Tuesday, September 1, 2015

Democracy begins its end when every mob demands their own rights.

Of course, America was never intended to be a democracy. Its foundation is a Republic. Democracy, often referred to as "mob rule,"  is an unstable idea and eventually leads to the mess the USA is in today. It will not likely get better. it can't. The ruthlessness of democracy won't let it. It begins its end when every mob demands their own rights. 

While writing on the subject of the Biblical tithe, Rabbi Jonathan Sacks notes
  • Writing about America in the 1830s, Alexis de Tocqueville found that he had to coin a new word for the phenomenon he encountered there and saw as one of the dangers in a democratic society. The word was individualism. He defined it as “a mature and calm feeling which disposes each member of the community to sever himself from the mass of his fellows and to draw apart with his family and his friends,” leaving “society at large to itself.” Tocqueville believed that democracy encouraged individualism. As a result, people would leave the business of the common good entirely to the government, which would become ever more powerful, eventually threatening freedom itself.
    It was a brilliant insight. Two recent examples illustrate the point. The first was charted by Robert Putnam, the great Harvard sociologist, in his study of Italian towns in the 1990s. During the 1970s all Italian regions were given local government on equal terms, but over the next twenty years, some prospered, others stagnated; some had effective governance and economic growth, while others were mired in corruption and underachievement. The key difference, he found, was the extent to which the regions had an active and public-spirited citizenry.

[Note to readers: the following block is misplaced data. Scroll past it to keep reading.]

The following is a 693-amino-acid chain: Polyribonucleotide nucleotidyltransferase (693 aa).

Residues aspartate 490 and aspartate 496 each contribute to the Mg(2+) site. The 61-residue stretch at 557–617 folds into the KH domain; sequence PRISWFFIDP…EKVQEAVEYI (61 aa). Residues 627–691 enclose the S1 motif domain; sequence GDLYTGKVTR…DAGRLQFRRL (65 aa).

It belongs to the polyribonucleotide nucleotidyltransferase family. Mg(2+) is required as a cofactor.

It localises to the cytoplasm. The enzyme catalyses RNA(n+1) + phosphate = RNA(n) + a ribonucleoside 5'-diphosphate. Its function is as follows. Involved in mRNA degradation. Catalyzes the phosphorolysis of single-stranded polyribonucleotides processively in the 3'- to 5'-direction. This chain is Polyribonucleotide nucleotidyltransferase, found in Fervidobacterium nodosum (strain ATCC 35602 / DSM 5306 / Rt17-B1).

The other is the experiment, known as the “free rider game,” designed to test public spiritedness within a group. There is always a potential conflict between self interest and the common good. It is tempting to take advantage of public facilities without paying your fair share (for example, travelling on public transport without paying for a ticket: hence the term “free rider”). You then obtain the benefit without bearing a fair share of the costs. When this happens, trust is eroded and public spiritedness declines.
    In the game, each of the participants is given $10 and invited to contribute to a common pot. The money in the pot is then multiplied, say, three times, and the amount is equally divided between the players. If each contributes $10, each will receive $30. However, if one player chooses not to contribute anything, then if there are six players, there will be $50 in the pot and $150 after multiplication. Each of the players will then receive $25, but one will now have $35: the money from the pot plus the $10 with which he started.

    When played over several rounds, the other players soon notice that not everyone is contributing equally. The unfairness makes them all contribute less to the shared pot. The group suffers and no one gains. If, however, the other players are given the chance to punish the suspected cheat by paying a dollar to make him lose three dollars, they tend to do so. The free rider stops free-riding, and everyone benefits.